The Identity Correlation between Individual Identity and Verbal Characteristics in A Portrait of the Artist as a Young Man

Hamid Farahmandian, Pang Haonong, Ismail Baniadam, Ali Rezanezhad, Elham Imanjani


The present paper makes a serious attempt to trace the sociolinguistic issues, explicitly regional discrepancy in James Joyce’s A Portrait of the Artist as a Young Man (1916). By late 19th century, major parts of Ireland were predominated by English native speakers, nevertheless, for the Irish, adopting a foreign language implied a sense of exile from their own history and identity. In response to such an apprehension were actions of Revivalist writers by means of Hiberno-English, until it is finally recognized as a literary medium. As obvious in this paper, dialectal usage strongly causes the clear recognition of majority of characters and reveals their social background and regional origin. Representation of the existing linguistic issues in the novel is, therefore, realistic and prevalent. Remarkably, it represents the main character's viewpoint on national identity and his efforts for discovering his voice in Dublin with its sense of deep perplexing polyphony. As this paper suggests, the dialogical apprehension between hybrid Irish English and Standard English is in fact necessary for an inclusive reading and understanding of A Portrait of the Artist as a Young Man.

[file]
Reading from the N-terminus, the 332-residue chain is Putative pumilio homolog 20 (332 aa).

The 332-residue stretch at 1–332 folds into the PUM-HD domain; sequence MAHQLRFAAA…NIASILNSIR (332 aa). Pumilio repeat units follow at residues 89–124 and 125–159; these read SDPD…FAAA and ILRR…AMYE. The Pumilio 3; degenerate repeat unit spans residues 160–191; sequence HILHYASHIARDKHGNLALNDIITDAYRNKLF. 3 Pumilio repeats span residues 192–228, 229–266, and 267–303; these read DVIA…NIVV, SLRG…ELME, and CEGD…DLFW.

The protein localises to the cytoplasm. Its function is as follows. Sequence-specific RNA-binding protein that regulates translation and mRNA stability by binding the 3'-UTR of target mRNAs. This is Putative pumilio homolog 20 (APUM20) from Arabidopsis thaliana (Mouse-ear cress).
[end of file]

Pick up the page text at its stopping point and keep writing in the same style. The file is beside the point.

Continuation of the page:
A Portrait of the Artist as a Young Man, James Joyce, Identity, Hiberno-English, Idiolects.

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